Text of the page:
Some people think our June Picnic on Angel Island is the best meeting of the year. Aside from the fresh air and natural beauty, it is a chance to tell stories and get to know each other in a relaxed setting. Play bocce ball, ride your bike (or scooter), walk up the summit of Mt. Livermore. Everyone must arrive by boat, self-propelled or otherwise.
The Angel Island picnic is an opportunity to stretch your legs, get some sun (and/or fog), appreciate the Bay, and visit with friends and fellow Explorers. Enjoy the barbecue, and learn some Bay Area history. Take a ferry from San Francisco, Vallejo, or Tiburon, or arrive by kayak with Sue Estey (weather permitting).
We will be aiming to send an advance party via private vessel (of any size) to arrive before the first ferry and establish a beachhead.
Mary Jane and Mike Diggles are working on a treat from John Roscoe. They are going to bring the tent John used in Antarctica a few decades ago, if they can just lift the thing. It is not something he tossed on the top of his pack and hiked with; this seems to be one of those serious pieces of field equipment you use in harsh field conditions. We'll roll it out on the lawn at Angel Island and see if we can figure out how to set it up; come join us for this historic event.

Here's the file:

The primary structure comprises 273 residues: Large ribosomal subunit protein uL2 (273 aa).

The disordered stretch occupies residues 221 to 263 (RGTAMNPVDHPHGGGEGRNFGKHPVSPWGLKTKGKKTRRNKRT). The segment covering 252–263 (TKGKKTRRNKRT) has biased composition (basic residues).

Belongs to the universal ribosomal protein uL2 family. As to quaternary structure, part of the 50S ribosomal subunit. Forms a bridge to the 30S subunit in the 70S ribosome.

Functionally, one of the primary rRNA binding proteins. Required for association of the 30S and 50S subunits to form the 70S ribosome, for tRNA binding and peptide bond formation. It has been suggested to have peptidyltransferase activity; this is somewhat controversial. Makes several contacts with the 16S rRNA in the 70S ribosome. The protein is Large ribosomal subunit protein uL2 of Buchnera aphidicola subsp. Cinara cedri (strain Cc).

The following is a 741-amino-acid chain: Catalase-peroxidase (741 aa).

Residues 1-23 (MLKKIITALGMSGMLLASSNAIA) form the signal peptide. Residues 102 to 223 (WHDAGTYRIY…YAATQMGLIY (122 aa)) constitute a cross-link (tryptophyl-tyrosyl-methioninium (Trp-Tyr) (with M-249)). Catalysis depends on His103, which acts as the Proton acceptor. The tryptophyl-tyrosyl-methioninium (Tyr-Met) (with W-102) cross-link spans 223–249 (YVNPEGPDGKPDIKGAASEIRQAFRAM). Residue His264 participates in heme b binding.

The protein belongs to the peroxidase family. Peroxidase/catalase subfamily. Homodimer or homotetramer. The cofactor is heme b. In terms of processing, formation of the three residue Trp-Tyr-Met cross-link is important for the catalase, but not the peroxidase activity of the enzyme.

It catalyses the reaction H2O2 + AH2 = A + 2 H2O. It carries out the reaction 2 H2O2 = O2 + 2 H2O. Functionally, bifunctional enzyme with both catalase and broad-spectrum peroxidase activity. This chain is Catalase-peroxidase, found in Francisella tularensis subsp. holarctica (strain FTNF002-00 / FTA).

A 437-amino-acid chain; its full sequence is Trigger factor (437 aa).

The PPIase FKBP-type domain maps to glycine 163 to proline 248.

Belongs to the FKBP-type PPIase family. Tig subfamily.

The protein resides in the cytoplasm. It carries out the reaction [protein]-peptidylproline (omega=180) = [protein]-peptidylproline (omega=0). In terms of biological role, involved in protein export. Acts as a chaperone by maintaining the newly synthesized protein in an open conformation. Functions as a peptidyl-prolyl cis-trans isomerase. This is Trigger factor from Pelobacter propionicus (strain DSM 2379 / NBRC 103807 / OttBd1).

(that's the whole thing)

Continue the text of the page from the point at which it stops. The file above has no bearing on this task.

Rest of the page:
Access to the Island is by Public Ferry or private boat.
Tiburon to Angel Island Ferry
415-435-2131 Hourly trips
San Francisco from Pier 41
Blue & Gold Fleet 415-773-1188
Vallejo BayLink Ferry
Tides: Low (-1.7 ft) at the Golden Gate at 7:42 AM, high at 3:09 PM, low at 7:35 PM
Slack water at 10 AM, max flood (4.4 knots) is at 1 PM, slack around 4:30 PM, max ebb (2.6 knots) at 7 PM.
Kayakers: meet at Schoonmaker Beach, Sausalito. Experienced kayakers only. Call Sue Estey at 510- 526-2216. Sea Trek rents kayaks at Schoonmaker Beach to those who have taken classes in sea kayaking; call them for more information.
Photo of Bill Isherwood and Hansen's grandson, Ussarkaq Hansen.
Trip brochure as PDF document
Miwok Indians established camps at what we know today as Ayala Cove, Camp Reynolds, Fort McDowell, and the Immigration Station. The Indians using the island were expert at fishing, and also hunted deer, seals, sea lions, and sea otter. Several kinds of fish and shellfish were available year-round, and salmon and other highly prized fish were seasonally plentiful. The annual spawning runs were made though Raccoon Strait, just offshore from Angel Island. The Indians also hunted ducks and other sea fowl, and gathered acorns, buckeyes, and other seed crops, as well as certain roots and leaves, in order to round out their varied diet.